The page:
Change the Odds by Strengthening New Teacher Induction
By Ellen Moir —
Even though new teachers enter the profession full of optimism and passion, one in five quit before they even hit their stride in classroom effectiveness. When new teachers aren’t prepared for the realities of the classroom, it’s their students who pay the price.
Student learning suffers when inexperienced teachers struggle alone to meet their wide-ranging needs or lose precious class time establishing and maintaining structures that keep students engaged and productively learning. Imagine a hospital asking a new resident doctor to perform a complicated surgery and expecting her to perform at the same level as the chief of surgery. That is hardly a formula for success, but that’s exactly what we do with many new teachers.
In the face of these challenges, many new teachers feel that they aren’t supported when they take charge of their first classroom. Few new teachers possess the skills they need to provide the best education to children across all circumstances straight out of their preparation program. Even the most promising new teachers need help to accelerate their development and learn how to really make a difference for children of diverse skill levels and backgrounds.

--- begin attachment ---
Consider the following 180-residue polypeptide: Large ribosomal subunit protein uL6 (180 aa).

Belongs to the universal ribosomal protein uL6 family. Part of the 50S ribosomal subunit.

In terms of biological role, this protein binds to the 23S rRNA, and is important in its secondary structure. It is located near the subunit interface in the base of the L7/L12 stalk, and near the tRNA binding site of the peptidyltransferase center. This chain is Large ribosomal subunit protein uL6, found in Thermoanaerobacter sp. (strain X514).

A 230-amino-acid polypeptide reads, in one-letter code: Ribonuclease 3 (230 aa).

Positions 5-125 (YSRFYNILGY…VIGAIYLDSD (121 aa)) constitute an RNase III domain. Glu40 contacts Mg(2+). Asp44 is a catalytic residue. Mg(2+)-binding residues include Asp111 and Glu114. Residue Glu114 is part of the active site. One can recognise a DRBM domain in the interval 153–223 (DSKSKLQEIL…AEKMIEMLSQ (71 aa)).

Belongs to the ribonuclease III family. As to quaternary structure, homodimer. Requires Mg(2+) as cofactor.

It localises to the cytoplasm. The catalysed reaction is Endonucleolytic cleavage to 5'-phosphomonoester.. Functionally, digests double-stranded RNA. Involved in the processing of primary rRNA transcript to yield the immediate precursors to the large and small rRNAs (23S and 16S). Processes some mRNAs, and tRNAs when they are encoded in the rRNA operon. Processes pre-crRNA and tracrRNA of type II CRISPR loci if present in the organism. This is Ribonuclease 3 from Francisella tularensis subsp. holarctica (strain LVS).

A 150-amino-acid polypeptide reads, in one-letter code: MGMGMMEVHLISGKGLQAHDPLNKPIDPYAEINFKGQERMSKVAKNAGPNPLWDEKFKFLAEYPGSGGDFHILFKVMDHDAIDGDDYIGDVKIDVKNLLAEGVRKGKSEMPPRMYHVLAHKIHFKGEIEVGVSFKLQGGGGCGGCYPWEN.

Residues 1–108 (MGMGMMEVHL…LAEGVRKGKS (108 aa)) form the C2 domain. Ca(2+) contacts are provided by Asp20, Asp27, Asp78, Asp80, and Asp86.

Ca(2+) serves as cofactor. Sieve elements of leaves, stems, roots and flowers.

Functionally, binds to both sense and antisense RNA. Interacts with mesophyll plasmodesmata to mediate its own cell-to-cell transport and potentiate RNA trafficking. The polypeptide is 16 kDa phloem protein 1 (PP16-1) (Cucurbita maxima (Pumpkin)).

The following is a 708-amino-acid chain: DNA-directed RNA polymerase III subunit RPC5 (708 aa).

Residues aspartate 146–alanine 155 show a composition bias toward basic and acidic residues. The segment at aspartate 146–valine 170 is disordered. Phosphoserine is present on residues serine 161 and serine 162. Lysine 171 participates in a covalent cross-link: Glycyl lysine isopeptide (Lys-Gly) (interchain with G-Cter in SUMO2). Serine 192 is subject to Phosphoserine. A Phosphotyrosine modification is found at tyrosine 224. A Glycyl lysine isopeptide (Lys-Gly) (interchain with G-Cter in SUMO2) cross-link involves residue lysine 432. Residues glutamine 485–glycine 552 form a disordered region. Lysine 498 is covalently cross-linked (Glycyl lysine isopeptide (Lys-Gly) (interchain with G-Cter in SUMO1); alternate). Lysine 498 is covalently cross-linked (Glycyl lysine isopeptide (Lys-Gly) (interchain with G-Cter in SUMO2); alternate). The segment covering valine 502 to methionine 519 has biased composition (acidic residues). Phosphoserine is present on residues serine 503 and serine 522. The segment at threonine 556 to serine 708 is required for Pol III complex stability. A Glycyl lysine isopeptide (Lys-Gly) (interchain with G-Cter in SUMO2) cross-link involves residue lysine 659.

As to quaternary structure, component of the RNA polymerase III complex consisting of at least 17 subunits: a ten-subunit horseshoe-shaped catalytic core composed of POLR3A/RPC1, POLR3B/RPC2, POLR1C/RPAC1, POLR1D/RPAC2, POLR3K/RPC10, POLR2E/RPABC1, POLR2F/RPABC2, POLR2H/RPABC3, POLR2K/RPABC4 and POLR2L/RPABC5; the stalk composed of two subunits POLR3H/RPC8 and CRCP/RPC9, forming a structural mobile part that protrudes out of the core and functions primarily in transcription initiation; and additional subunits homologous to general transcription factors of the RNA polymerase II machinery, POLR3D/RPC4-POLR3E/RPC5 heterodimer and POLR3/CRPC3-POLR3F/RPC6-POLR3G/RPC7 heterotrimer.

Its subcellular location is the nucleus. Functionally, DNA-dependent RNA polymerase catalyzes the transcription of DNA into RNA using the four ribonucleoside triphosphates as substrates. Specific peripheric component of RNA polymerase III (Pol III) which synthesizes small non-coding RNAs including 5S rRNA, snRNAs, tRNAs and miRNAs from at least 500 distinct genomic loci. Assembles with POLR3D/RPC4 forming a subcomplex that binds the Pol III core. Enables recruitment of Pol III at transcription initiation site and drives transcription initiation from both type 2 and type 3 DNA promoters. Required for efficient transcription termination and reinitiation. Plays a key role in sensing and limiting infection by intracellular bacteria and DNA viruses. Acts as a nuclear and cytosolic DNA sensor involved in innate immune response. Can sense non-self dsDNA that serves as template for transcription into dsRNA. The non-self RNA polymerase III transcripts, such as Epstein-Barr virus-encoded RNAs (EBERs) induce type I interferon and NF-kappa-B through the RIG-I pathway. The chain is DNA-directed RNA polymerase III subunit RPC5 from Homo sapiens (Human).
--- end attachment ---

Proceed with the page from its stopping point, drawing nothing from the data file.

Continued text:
It’s a sink or swim experience, but it doesn’t have to be. Research shows that when new teachers receive the right support — in the form of weekly, on-the-job mentoring for new teachers by an accomplished, well-prepared and experienced peer — they get up to speed more quickly, are more effective and remain in the profession longer. In essence, we need to throw them a lifesaver.
We have created “Change Maker #3: Strengthen New Teacher Induction,”a guide for district leaders on what the right support looks like, and how to strengthen new teacher induction in their district. It’s one of the weekly “Change Makers” my colleagues and I are publishing through mid-December — resources and information that can help you change the odds for students.
Keeping effective teachers in our schools is essential, especially in the midst of the current teacher shortage. We owe it to students to build on new teachers’ enthusiasm and foster their development properly. Equipping new teachers with proven skills and habits for inspiring students and increasing academic success is the least we can do as part of delivering on our America’s promise of a stellar public education.
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